Matt Ridley is the author of provocative books on evolution, genetics and society. His books have sold over a million copies, been translated into thirty languages, and have won several awards.
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His new book How Innovation Works is coming June 25th in the UK and May 19th in the US and Canada.
My article from The Spectator:
I’m no Nostradamus, but 20 years ago when I was commissioned to write a short book about disease in the new millennium, I predicted that if a new pandemic did happen it would be a virus, not a bacterium or animal parasite, and that we would catch it from a wild animal. ‘My money is on bats,’ I wrote. We now know that the natural host and reservoir of the new coronavirus, Covid-19, is a bat, and that the virus probably got into people via a live-animal market in Wuhan.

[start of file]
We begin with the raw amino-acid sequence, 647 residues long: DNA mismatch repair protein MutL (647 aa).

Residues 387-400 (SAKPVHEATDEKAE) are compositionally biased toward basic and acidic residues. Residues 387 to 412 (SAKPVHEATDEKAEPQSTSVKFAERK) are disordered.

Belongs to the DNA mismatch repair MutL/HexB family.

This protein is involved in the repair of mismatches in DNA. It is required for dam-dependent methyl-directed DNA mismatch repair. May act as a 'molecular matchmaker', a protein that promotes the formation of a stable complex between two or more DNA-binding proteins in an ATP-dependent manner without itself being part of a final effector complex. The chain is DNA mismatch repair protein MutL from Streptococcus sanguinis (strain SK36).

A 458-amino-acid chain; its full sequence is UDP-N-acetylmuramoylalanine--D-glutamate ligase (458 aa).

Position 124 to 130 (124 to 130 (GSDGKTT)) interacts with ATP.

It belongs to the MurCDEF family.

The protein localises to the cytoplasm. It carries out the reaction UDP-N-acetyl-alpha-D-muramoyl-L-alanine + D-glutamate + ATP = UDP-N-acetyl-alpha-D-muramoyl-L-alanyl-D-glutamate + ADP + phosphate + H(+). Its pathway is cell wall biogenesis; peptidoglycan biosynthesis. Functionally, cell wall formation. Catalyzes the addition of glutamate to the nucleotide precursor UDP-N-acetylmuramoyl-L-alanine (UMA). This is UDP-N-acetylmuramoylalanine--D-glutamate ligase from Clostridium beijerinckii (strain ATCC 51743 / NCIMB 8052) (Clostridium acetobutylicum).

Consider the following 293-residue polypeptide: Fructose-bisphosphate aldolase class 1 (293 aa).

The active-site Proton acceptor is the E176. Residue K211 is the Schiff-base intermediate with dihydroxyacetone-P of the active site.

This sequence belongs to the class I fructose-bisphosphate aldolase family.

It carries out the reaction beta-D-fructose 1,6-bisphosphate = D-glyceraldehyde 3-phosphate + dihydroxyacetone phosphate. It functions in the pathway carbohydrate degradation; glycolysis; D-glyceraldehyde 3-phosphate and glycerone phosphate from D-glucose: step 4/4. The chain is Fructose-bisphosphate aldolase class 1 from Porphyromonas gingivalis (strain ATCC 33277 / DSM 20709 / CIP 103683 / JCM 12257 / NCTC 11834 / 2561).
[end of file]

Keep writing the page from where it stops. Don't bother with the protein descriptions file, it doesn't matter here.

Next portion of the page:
This is not the first disease bats have given us. Rabies possibly originated in bats. So did, and does, Ebola, outbreaks of which usually trace back to people coming into contact with bat roosts in caves, trees or buildings. Marburg virus, similar to Ebola, first killed people in Germany in 1967 and is now known to be a bat virus. Since 1994 Hendra virus has occasionally jumped from Australian fruit bats into horses and rarely people, with lethal effect. Since 1998 another fruit-bat virus, Nipah, has also infected and killed people mainly in India and Bangladesh. Sars, which originated in China in 2003, is derived from bats, though possibly via civet cats. So is Mers, a similar bat-borne coronavirus that’s killed hundreds of people and camels in the Middle East since 2012.
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